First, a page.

icon caret-left icon caret-right instagram pinterest linkedin facebook twitter goodreads question-circle facebook circle twitter circle linkedin circle instagram circle goodreads circle pinterest circle



Dear Reader,


It's a new year and I'm coming off the high of an incredible trip to Seattle. It was the first time I'd been back to my home state in nearly 22 years and it felt like a homecoming. The evergreen trees, cold winter breeze, and sights of Mt. Rainer opened its arms out to me in a warm welcome. Everything looked completely different with the addition of high rise buildings and developed landscapes, but the feelings were the same. Being surrounded by giant trees and hugged in between the mountain ranges was like an embrace from Mother Nature herself, opening up my eyes to a new year of possibilities, and luck. There are a million reasons why it's taken me so long to go back, but it really felt like time hadn't gone by at all. 


As my wife and I were preparing for our trip, purchasing winter jackets and hiking boots, we met an associate from REI who was from Seattle (well technically he was from Lake Stevens but when your from the Pacific Northwest you just say Seattle) and talked about his hometown, something about football, and how he goes back home at least once a year, and now that I've finally gone back, I can see why visiting often is important. 

We visited with my sister-friend who I've known since we were in 8th grade in junior high school. We made a visit to the apartment that I used to live in, took some photos in front of our highschool, and we ate dinner at an Italian restaurant that I worked at as a busser when I was fifteen. It was euphoric - being able to drive around and show my wife, who I've been with for almost 19 years, all the places from my childhood and the beauty of the state that I call home. I also did something I never would have expected me to do - I went to my foster mom's house. I didn't call before, I hadn't even been in contact with her for at least 14 years. I just drove to her house. I knew exactly where she lived and my expectation was to show my wife where I grew up. Like, this house is where my childhood lives. It's the place that holds my childhood memories through the good and the bad. And in this spontaneity, she was there. The nameplate was on the front porch where it always was, and the house, why do things seem so much bigger when you're small, was nearly the same. She didn't recognize me due to dementia, but she was welcoming, loving, had the same sense of humour she's always had, and was still smoking cigarettes.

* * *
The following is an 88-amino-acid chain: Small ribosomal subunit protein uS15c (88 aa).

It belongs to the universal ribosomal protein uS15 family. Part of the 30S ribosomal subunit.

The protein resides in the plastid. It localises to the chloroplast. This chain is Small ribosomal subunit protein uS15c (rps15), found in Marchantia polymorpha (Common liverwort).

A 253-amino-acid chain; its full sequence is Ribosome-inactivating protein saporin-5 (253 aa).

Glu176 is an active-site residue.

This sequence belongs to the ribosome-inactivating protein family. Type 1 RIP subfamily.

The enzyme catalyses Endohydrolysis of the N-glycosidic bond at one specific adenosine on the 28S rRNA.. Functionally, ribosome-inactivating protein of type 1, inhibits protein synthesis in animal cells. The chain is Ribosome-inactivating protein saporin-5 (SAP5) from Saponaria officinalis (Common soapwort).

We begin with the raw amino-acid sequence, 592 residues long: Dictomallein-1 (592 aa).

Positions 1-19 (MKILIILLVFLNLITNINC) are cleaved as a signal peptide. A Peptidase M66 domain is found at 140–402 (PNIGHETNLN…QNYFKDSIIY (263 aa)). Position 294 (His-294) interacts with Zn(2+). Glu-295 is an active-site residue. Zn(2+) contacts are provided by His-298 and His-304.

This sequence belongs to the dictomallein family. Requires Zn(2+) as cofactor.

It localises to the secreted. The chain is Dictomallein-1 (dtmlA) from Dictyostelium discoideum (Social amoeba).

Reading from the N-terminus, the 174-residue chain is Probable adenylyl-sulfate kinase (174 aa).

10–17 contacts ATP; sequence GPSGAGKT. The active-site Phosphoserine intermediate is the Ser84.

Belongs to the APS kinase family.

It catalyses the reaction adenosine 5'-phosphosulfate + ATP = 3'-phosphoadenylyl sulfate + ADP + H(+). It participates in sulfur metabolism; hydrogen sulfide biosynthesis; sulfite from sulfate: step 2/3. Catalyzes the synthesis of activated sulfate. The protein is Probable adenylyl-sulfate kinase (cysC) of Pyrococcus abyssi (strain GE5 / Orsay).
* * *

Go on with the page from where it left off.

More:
As we walked around and peeked into my old bedroom, the room that was once a toy room where me and the daycare kids spent hours in our imagination, and took naps, I could still feel the love and childhood spirit that lived there. I could still see myself as the happy little girl. And when we went outside, although all the gardens were uprooted and the grass turned to brown, I could still see it when it was in its colourful splendour. There were tall flower beds, vines of vegetables and snap peas that climbed the fence. On the side of the house was Frick and Frack, two big bunnies that would eat greens and vegetables, and it was where I planted sunflowers that grew three times my height and then we baked the sunflower seeds and ate them on the back porch after roasting them in the oven.